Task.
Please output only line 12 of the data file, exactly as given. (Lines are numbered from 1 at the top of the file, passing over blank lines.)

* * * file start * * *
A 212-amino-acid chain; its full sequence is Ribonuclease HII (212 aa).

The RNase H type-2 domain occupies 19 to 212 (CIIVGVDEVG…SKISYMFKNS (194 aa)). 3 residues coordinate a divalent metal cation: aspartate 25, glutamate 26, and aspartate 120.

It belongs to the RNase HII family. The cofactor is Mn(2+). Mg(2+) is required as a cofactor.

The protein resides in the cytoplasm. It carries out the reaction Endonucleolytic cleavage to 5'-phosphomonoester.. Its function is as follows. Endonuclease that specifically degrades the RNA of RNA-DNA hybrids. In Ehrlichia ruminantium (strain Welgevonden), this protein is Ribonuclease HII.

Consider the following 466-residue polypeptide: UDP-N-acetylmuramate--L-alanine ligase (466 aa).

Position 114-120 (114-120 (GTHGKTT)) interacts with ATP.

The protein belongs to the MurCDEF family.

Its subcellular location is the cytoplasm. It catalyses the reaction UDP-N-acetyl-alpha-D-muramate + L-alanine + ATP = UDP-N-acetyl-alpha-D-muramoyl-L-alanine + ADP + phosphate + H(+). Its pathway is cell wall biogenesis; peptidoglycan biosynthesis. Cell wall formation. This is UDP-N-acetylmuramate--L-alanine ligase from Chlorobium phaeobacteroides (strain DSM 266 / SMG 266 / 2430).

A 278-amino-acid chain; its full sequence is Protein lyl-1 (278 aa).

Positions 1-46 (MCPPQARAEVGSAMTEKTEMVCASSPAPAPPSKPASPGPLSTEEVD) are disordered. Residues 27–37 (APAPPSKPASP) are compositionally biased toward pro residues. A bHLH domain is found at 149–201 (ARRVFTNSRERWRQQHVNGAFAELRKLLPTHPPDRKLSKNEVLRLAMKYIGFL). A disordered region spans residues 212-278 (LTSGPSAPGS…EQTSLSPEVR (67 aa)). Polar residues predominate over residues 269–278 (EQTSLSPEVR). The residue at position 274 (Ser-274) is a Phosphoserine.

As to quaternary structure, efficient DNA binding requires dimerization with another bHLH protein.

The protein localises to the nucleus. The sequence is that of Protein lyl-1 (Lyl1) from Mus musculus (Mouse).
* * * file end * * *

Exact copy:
The protein localises to the nucleus. The sequence is that of Protein lyl-1 (Lyl1) from Mus musculus (Mouse).